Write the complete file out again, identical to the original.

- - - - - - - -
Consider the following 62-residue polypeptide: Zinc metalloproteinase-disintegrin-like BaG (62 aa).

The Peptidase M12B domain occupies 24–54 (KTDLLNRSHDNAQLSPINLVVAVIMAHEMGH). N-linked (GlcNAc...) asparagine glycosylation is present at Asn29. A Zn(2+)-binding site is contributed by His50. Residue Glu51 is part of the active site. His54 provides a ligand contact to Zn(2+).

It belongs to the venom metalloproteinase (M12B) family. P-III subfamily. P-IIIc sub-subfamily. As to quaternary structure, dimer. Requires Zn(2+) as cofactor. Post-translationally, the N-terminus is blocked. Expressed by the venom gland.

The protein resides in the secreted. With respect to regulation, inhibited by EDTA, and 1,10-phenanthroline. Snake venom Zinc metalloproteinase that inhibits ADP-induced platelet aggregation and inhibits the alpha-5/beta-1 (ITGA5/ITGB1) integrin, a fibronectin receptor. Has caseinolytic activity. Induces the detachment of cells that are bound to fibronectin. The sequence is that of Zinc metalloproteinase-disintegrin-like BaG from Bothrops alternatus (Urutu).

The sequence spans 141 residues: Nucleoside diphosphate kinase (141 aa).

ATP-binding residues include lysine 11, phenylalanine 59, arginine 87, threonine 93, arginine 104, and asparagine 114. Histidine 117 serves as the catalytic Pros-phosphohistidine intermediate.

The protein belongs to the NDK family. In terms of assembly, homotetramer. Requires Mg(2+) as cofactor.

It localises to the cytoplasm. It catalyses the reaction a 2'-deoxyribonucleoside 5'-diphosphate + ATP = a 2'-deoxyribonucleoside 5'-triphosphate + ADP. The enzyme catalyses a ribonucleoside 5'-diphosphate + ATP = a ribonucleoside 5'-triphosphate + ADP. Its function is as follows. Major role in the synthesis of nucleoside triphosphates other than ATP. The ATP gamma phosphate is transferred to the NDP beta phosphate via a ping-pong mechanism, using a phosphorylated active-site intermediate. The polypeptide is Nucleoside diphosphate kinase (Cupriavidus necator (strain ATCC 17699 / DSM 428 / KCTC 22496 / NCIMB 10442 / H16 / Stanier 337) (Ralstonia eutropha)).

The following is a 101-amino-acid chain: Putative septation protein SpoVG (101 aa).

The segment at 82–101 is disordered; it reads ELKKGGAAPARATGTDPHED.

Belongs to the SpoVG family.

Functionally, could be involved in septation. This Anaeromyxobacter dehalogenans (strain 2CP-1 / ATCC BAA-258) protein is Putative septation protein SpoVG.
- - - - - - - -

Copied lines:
Consider the following 62-residue polypeptide: Zinc metalloproteinase-disintegrin-like BaG (62 aa).

The Peptidase M12B domain occupies 24–54 (KTDLLNRSHDNAQLSPINLVVAVIMAHEMGH). N-linked (GlcNAc...) asparagine glycosylation is present at Asn29. A Zn(2+)-binding site is contributed by His50. Residue Glu51 is part of the active site. His54 provides a ligand contact to Zn(2+).

It belongs to the venom metalloproteinase (M12B) family. P-III subfamily. P-IIIc sub-subfamily. As to quaternary structure, dimer. Requires Zn(2+) as cofactor. Post-translationally, the N-terminus is blocked. Expressed by the venom gland.

The protein resides in the secreted. With respect to regulation, inhibited by EDTA, and 1,10-phenanthroline. Snake venom Zinc metalloproteinase that inhibits ADP-induced platelet aggregation and inhibits the alpha-5/beta-1 (ITGA5/ITGB1) integrin, a fibronectin receptor. Has caseinolytic activity. Induces the detachment of cells that are bound to fibronectin. The sequence is that of Zinc metalloproteinase-disintegrin-like BaG from Bothrops alternatus (Urutu).

The sequence spans 141 residues: Nucleoside diphosphate kinase (141 aa).

ATP-binding residues include lysine 11, phenylalanine 59, arginine 87, threonine 93, arginine 104, and asparagine 114. Histidine 117 serves as the catalytic Pros-phosphohistidine intermediate.

The protein belongs to the NDK family. In terms of assembly, homotetramer. Requires Mg(2+) as cofactor.

It localises to the cytoplasm. It catalyses the reaction a 2'-deoxyribonucleoside 5'-diphosphate + ATP = a 2'-deoxyribonucleoside 5'-triphosphate + ADP. The enzyme catalyses a ribonucleoside 5'-diphosphate + ATP = a ribonucleoside 5'-triphosphate + ADP. Its function is as follows. Major role in the synthesis of nucleoside triphosphates other than ATP. The ATP gamma phosphate is transferred to the NDP beta phosphate via a ping-pong mechanism, using a phosphorylated active-site intermediate. The polypeptide is Nucleoside diphosphate kinase (Cupriavidus necator (strain ATCC 17699 / DSM 428 / KCTC 22496 / NCIMB 10442 / H16 / Stanier 337) (Ralstonia eutropha)).

The following is a 101-amino-acid chain: Putative septation protein SpoVG (101 aa).

The segment at 82–101 is disordered; it reads ELKKGGAAPARATGTDPHED.

Belongs to the SpoVG family.

Functionally, could be involved in septation. This Anaeromyxobacter dehalogenans (strain 2CP-1 / ATCC BAA-258) protein is Putative septation protein SpoVG.